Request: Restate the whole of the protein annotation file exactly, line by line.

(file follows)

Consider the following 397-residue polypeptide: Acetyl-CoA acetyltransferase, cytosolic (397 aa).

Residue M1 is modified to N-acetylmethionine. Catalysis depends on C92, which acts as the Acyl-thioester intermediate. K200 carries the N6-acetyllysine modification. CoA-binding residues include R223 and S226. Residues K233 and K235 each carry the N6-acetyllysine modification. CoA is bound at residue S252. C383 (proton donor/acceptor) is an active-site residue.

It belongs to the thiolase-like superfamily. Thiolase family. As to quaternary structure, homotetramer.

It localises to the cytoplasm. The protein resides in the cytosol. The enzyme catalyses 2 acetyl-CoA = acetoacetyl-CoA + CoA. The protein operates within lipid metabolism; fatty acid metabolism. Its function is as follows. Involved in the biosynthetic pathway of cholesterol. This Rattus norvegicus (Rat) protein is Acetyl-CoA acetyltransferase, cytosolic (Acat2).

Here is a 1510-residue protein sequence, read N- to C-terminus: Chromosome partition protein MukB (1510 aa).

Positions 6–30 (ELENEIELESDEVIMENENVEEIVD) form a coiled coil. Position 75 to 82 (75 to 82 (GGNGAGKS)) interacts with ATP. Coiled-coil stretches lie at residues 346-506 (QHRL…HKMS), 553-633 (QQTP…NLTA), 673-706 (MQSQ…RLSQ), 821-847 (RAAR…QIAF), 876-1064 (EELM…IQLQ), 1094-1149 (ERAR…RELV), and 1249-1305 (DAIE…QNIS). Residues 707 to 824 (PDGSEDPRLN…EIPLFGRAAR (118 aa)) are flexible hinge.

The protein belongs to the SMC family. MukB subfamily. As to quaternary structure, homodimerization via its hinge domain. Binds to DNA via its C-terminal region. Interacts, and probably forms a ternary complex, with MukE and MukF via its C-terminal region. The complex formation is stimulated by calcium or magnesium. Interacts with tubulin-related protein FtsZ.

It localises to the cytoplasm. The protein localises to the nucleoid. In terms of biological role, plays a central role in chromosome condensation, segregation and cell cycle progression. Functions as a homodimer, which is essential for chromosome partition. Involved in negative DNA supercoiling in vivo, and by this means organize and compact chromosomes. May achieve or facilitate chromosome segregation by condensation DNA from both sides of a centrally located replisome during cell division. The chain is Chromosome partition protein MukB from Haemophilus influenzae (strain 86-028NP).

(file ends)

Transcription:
Consider the following 397-residue polypeptide: Acetyl-CoA acetyltransferase, cytosolic (397 aa).

Residue M1 is modified to N-acetylmethionine. Catalysis depends on C92, which acts as the Acyl-thioester intermediate. K200 carries the N6-acetyllysine modification. CoA-binding residues include R223 and S226. Residues K233 and K235 each carry the N6-acetyllysine modification. CoA is bound at residue S252. C383 (proton donor/acceptor) is an active-site residue.

It belongs to the thiolase-like superfamily. Thiolase family. As to quaternary structure, homotetramer.

It localises to the cytoplasm. The protein resides in the cytosol. The enzyme catalyses 2 acetyl-CoA = acetoacetyl-CoA + CoA. The protein operates within lipid metabolism; fatty acid metabolism. Its function is as follows. Involved in the biosynthetic pathway of cholesterol. This Rattus norvegicus (Rat) protein is Acetyl-CoA acetyltransferase, cytosolic (Acat2).

Here is a 1510-residue protein sequence, read N- to C-terminus: Chromosome partition protein MukB (1510 aa).

Positions 6–30 (ELENEIELESDEVIMENENVEEIVD) form a coiled coil. Position 75 to 82 (75 to 82 (GGNGAGKS)) interacts with ATP. Coiled-coil stretches lie at residues 346-506 (QHRL…HKMS), 553-633 (QQTP…NLTA), 673-706 (MQSQ…RLSQ), 821-847 (RAAR…QIAF), 876-1064 (EELM…IQLQ), 1094-1149 (ERAR…RELV), and 1249-1305 (DAIE…QNIS). Residues 707 to 824 (PDGSEDPRLN…EIPLFGRAAR (118 aa)) are flexible hinge.

The protein belongs to the SMC family. MukB subfamily. As to quaternary structure, homodimerization via its hinge domain. Binds to DNA via its C-terminal region. Interacts, and probably forms a ternary complex, with MukE and MukF via its C-terminal region. The complex formation is stimulated by calcium or magnesium. Interacts with tubulin-related protein FtsZ.

It localises to the cytoplasm. The protein localises to the nucleoid. In terms of biological role, plays a central role in chromosome condensation, segregation and cell cycle progression. Functions as a homodimer, which is essential for chromosome partition. Involved in negative DNA supercoiling in vivo, and by this means organize and compact chromosomes. May achieve or facilitate chromosome segregation by condensation DNA from both sides of a centrally located replisome during cell division. The chain is Chromosome partition protein MukB from Haemophilus influenzae (strain 86-028NP).